So now you can guess why Büdelsdorf of all places got a venue where one of Europe’s most important art shows takes place every year. As the iron foundry closed in 1997, Hans-Julius Ahlmann, Managing Partner of the internationally active ACO Group, took over the grounds with its enormous industrial halls and historic housing. Since then, it’s been used for various cultural projects.
Today, the Carlshütte is not only an impressive industrial monument. It also offers an unusual setting for cultural events of all kinds.
There are three exhibition spaces on the grounds: The former factory building, the old carriage shed, and the spacious park.
The first NordArt took place back in 1999. Over the years, most of the statues and installations in the sculpture park remained in their places. That’s understandable since they are mostly made of iron, stone, and marble. Hence, they are a bit heavy to be shuffled around on the garden’s 80,000 square meters too often.
The exhibition at the coach house and the industrial hall, however, is presenting an interesting selection of different contemporary artists every year. This year, 200 artists from all over the world were chosen by a jury to participate. Yet, this is just a fraction of the about 3,000 applicants.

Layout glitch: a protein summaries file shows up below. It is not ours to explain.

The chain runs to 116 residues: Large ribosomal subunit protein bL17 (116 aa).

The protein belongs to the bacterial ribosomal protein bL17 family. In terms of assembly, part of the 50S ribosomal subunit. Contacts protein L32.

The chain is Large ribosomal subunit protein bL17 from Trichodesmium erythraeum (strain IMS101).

Although you mostly don’t find the big, important names here, you’ll get to see fresh, inspiring art from all over the world. Also, at the opening, with free entrance for everybody, you get to meet many of the artists in person.
Apart from the general curated exhibition, there are some featured extras: Every year, one particular country is the main focus and exhibits a choice of contemporary art. This tradition started ten years ago when contemporary art from China was the main focus of the NordArt 2012. Since then, very different countries such as Denmark, France, Mongolia, and Ukraine had the opportunity to put together a collection for their so-called country pavilion.